There were too many characters that came in and out of the story at random intervals without ever really doing anything whilst they were on screen, infact you could take every character except for Killan and the majority of the movie would not change.
Cast : Tom Taylor, Matthew McConaughey, Idris Elba, Katheryn Winnick and Abbey Lee Kershaw
Plot : Jake (Taylor) has nightmares of a place in which a man in black (McConaughey) is killing people in order to destroy a tower. He also has trouble at school and a combination of the two convinces his mother (Winnick) to send him away to a clinic for the weekend. When the clinicians arrive Jake notices that they have similar traits to the people in his nightmares (such as a seam in the skin starting at their ear) and runs away.
He eventually finds a portal that takes him to a place called Midworld and he quickly meets Roland (Elba), a man who he dreamt about. The two set out to stop the man in black destroying the tower, therefore preventing an apocalypse.
Why in this position? : Much like a lot of films based on other forms of media, this movie got a lot a hate before the release due to it having little relation to what it was based on, but for me this was a fairly enjoyable sci-fi film. Whilst a little on the predictable side, there was something that personally drew me in to this world that they’re building, even if they don’t spend a lot of time in that actual world.
The acting is decent enough, with McConaughey doing a reasonable job in a rare antagonist role for him. You actually can’t see how he can be stopped and that is a sign of good story telling. The one thing that I would say is that *SPOILER ALERT* the way he is killed is a bit silly as if you fire one bullet in a straight line, a second bullet fired at an angle and ricocheting won’t reach the same point as the other bullet, at least not at the same time.
At a surprisingly short 90odd minutes, I thought the run time was actually quite appropriate as the film didn’t outstay its welcome and didn’t drag, which is something that I can’t say for most films this year.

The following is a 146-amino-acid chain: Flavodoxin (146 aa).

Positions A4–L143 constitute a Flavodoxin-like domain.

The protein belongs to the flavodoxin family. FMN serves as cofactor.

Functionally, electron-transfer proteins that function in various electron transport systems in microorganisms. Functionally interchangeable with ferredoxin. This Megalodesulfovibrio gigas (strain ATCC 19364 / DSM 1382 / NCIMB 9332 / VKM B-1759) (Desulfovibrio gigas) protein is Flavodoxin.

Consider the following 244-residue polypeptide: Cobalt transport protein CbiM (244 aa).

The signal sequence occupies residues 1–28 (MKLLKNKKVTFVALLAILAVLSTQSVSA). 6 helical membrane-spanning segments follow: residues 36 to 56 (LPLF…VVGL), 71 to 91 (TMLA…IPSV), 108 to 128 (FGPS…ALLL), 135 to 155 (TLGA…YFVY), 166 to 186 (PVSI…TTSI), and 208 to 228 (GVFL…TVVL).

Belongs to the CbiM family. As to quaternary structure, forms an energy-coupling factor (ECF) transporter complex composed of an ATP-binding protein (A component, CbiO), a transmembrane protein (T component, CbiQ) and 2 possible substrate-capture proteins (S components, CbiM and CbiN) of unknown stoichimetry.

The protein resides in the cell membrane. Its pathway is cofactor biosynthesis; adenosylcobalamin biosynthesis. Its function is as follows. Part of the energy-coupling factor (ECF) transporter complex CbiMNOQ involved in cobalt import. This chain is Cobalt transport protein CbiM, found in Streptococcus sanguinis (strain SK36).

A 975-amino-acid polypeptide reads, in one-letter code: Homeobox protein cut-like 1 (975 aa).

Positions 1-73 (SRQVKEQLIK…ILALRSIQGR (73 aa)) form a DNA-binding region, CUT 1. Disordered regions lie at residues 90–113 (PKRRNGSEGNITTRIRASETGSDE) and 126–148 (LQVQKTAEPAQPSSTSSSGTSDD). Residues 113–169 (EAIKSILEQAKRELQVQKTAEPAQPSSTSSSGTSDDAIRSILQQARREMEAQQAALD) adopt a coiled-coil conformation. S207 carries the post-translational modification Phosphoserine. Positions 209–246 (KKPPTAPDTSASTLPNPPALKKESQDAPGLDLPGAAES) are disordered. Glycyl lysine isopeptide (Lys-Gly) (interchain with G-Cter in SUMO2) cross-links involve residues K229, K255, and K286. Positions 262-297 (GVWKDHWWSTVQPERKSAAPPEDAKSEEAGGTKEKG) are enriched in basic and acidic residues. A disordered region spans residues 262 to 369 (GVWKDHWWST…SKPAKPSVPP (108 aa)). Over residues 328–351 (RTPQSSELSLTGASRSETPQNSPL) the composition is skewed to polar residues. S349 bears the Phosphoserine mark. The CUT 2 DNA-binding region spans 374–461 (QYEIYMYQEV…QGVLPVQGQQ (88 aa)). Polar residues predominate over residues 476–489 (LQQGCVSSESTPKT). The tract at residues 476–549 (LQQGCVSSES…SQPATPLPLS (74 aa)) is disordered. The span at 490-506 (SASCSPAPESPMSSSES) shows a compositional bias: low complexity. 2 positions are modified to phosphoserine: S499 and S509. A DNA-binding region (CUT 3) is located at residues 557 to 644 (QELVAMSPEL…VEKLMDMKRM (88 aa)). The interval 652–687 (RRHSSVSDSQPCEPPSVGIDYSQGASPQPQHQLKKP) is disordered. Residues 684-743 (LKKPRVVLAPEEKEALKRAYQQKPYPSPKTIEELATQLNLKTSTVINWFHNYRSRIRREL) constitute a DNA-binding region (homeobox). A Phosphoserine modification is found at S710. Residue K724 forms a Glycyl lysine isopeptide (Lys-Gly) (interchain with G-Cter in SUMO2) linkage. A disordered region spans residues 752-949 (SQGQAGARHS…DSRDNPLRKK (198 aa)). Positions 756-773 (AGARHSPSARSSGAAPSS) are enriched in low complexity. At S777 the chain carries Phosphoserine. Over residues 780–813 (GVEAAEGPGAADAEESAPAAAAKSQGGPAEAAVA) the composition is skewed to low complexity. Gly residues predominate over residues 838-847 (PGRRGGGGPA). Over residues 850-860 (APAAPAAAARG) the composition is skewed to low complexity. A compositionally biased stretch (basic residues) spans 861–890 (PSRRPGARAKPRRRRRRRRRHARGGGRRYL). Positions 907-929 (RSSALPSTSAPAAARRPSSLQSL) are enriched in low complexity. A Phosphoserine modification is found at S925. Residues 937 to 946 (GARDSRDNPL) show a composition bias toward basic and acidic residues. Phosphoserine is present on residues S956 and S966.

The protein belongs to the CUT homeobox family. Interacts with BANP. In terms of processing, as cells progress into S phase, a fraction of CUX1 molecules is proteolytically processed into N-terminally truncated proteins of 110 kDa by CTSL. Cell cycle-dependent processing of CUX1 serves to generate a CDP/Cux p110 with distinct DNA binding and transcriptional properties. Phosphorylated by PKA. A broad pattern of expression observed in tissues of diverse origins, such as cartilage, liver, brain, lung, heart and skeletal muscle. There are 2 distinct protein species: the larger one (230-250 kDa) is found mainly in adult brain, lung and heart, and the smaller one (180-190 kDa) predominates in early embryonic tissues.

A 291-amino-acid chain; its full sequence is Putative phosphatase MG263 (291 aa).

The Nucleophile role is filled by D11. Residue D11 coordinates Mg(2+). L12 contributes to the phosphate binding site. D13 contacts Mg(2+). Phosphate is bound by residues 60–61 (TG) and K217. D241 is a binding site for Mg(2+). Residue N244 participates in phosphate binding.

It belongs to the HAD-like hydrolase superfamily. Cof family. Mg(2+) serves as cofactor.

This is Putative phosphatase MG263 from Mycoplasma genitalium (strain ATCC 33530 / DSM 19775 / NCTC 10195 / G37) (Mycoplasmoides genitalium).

Cast : Rafe Spall, Rob James-Collier, Arsher Ali, Sam Troughton and Paul Reid
Plot : One evening Luke (Spall) and a friend enter a shop that is soon the subject of a robbery, but instead of helping his friend Luke hides and watches as his friend is killed. Several years later Luke’s friends are treating him to a weekend away hiking in Sweden.
Everything seems to be ok at first but there are odd sounds when they enter a wooded area, and it isn’t long before the sounds are quickly followed by some of the group disappearing.
Why in this position? : Those who know me, or have read this site for a while, will know that I am a big fan of British horror. Granted, I am British so it might be a patriotic thing, but I genuinely believe that some of the more enjoyable and original horror movies of the last twenty years have come from my native land. This might not be as good as films such as “The Cottage”, but it is still a reasonable attempt at horror.
Whilst it isn’t an original idea in the slightest, afterall, how many horror films are set in the woods and have creepy noises at night? What it is though is a very humble film that is set in an often unseen country in movies and one that has some fairly decent acting considering the low budget.
The cast genuinely feels like a group of friends and not just a group that has been randomly assembled, and this is key in the scenes where they’re trying to escape the horrors that await them.
Don’t go in expecting brilliance, but as far as horror films go it is generally alright.
Cast : John Gallagher Jr, Tony Goldwyn, John C McGinley, Adria Arjona, Melonie Diaz, Josh Brener, Owain Yeoman, Michael Rooker, Sean Gunn and David Dastmalchian
Plot : As they had into work the employees of Belko are puzzled as to why anyone who is a national of Columbia (where the company is based) is turned away by an unknown security unit. Other than that the day is running relatively normally until a voice comes over the intercom saying that they have to kill two people in the building or suffer consequences. Everyone treats it as a prank until huge metal sheets raise and cover any possible exit. The employees fail to kill two of their own, so the voice fulfils his threat and kills four at random.
Soon after the voice returns and says that if thirty of them aren’t dead within two hours, then sixty of them will die. Realising what a real threat this is, the group starts heading in different moral directions, with a group lead by Barry (Goldwyn) attempting to gain access to the weapons. They eventually split the large group into smaller ones and start executing people in certain groups (such as the over 60s), but that isn’t enough as only 29 are killed, and those that aren’t killed in the subsequent punishment are told that it is now a case of last one standing.